The preamble to the Articles of Confederation, along with the first three articles, was short and so easily included into a single essay. Article 4 is longer and needs its own. This section of the Articles bears some striking similarities to the Constitution along with some important differences.
“V. The better to secure and perpetuate mutual friendship and intercourse among the people of the different States in this Union, the free inhabitants of each of these States, paupers, vagabonds, and fugitives from justice excepted, shall be entitled to all privileges and immunities of free citizens in the several States; and the people of each State shall free ingress and regress to and from any other State, and shall enjoy therein all the privileges of trade and commerce, subject to the same duties, impositions, and restrictions as the inhabitants thereof respectively, provided that such restrictions shall not extend so far as to prevent the removal of property imported into any State, to any other State, of which the owner is an inhabitant; provided also that no imposition, duties or restriction shall be laid by any State, on the property of the United States, or either of them.
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“If any person guilty of, or charged with, treason, felony, or other high misdemeanor in any State, shall flee from justice, and be found in any of the United States, he shall, upon demand of the Governor or executive power of the State from which he fled, be delivered up and removed to the State having jurisdiction of his offense.
“Full faith and credit shall be given in each of these States to the records, acts, and judicial proceedings of the courts and magistrates of every other State.”
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We noted in Article 3 that the states were referred to as a group. In Article 4 they are spoken of as a nation. It appears that this section tried to create a more national feeling for the 13 states. It begins with a promise that the rights of citizens of one state shall be respected by the other states. This is similar to Article 4, Section 2 of the Constitution which begins, “The Citizens of each State shall be entitled to all Privileges and Immunities of Citizens in the several States.” One important difference between our first and second constitutions is shown in the second part of the first paragraph. The Articles of Confederation allowed the states to place import and export duties on each other so that goods being traded within the United States were taxed when transferred from one state to another. Naturally this led to problems which contributed to the need for a Constitutional Convention.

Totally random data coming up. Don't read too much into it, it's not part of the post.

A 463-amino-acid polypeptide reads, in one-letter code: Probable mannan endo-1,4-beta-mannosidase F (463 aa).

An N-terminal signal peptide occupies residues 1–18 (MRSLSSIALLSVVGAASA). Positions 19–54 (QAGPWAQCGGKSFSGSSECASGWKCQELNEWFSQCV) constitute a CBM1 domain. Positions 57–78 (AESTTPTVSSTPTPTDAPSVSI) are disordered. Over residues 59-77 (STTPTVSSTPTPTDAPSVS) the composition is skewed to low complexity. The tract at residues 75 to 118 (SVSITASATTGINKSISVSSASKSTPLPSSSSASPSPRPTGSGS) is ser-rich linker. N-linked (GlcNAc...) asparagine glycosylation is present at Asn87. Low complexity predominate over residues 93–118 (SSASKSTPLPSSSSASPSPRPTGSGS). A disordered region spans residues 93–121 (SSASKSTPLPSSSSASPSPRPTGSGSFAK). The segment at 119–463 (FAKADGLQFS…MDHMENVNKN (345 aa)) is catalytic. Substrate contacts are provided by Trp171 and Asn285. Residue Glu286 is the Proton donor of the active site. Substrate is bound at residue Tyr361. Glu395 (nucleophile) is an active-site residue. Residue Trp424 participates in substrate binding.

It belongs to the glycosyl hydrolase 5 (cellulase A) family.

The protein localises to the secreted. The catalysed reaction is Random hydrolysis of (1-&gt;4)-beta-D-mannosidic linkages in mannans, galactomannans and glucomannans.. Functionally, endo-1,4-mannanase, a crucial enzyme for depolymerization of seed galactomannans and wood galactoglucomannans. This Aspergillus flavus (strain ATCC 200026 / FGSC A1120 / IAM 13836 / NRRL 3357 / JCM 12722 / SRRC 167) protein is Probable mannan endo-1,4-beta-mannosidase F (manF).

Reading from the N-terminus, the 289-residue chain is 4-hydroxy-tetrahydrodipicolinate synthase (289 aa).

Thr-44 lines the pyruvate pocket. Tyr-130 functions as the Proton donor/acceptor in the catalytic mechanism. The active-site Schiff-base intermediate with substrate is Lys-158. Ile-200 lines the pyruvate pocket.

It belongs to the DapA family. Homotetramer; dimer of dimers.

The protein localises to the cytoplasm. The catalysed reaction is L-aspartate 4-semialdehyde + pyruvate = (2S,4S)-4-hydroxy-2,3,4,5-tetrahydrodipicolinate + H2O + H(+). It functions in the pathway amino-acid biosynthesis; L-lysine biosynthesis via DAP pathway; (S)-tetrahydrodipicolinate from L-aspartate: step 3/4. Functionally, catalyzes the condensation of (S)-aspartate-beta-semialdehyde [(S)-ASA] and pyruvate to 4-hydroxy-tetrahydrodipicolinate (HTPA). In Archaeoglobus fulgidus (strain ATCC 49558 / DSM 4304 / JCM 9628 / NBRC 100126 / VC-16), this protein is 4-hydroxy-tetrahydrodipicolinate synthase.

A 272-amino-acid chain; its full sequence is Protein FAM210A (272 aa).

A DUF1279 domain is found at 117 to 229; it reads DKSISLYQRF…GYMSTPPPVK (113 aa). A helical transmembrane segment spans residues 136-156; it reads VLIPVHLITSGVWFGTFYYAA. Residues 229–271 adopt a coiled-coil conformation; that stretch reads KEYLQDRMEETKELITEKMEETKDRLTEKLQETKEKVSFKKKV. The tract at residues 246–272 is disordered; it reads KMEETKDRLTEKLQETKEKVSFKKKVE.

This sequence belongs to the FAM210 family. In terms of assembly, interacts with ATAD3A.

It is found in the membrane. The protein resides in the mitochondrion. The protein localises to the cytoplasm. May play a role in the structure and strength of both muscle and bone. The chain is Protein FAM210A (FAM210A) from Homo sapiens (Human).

However besides this issue with trade Article 4 does include some good protections for the people. The citizens of the United States are secured the ability to travel throughout the nation, no papers state to state. A person who lives in one state and moves to another would be considered a citizen of that state without any naturalization process. They would have all the rights of their new state even though it was not their native soil. This in effect made the 13 sovereign states one nation. New residents moving from other states would not be treated as though they were foreigners. They were Americans.
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An exception to this free movement was made for those escaping punishment for their crimes. Article 4 promises that any person charged or convicted of a crime in one state cannot seek asylum in another. There would be no sanctuary states. This too served to create a feeling that the 13 former colonies were now one nation. And again the Constitution written a decade later would echo Article 4 in its Article 4, Section 2. “A Person charged in any State with Treason, Felony, or other Crime, who shall flee from Justice, and be found in another State, shall on demand of the executive Authority of the State from which he fled, be delivered up, to be removed to the State having Jurisdiction of the Crime.”
The final paragraph of Article 4 also makes an appearance in the Constitution is Article 4, Section 1, almost word for word. “Full Faith and Credit shall be given in each State to the public Acts, Records, and judicial Proceedings of every other State. And the Congress may by general Laws prescribe the Manner in which such Acts, Records and Proceedings shall be proved, and the Effect thereof.”
In the fourth of the Articles of Confederation we see many similarities between it and the later Constitution. James Madison pointed this out in the Federalist Papers, that entire sections of the Articles had been copied into the new Constitution. But there are also differences here which made one more workable that the other. When faced with a mess, the Founders did not simply ignore what they did not like. They fixed it legally. Since that second Constitution was written it has been fixed 27 times, though with mixed results. But the lesson here from the Founders is not to ignore the law but to repair it.
What say we today?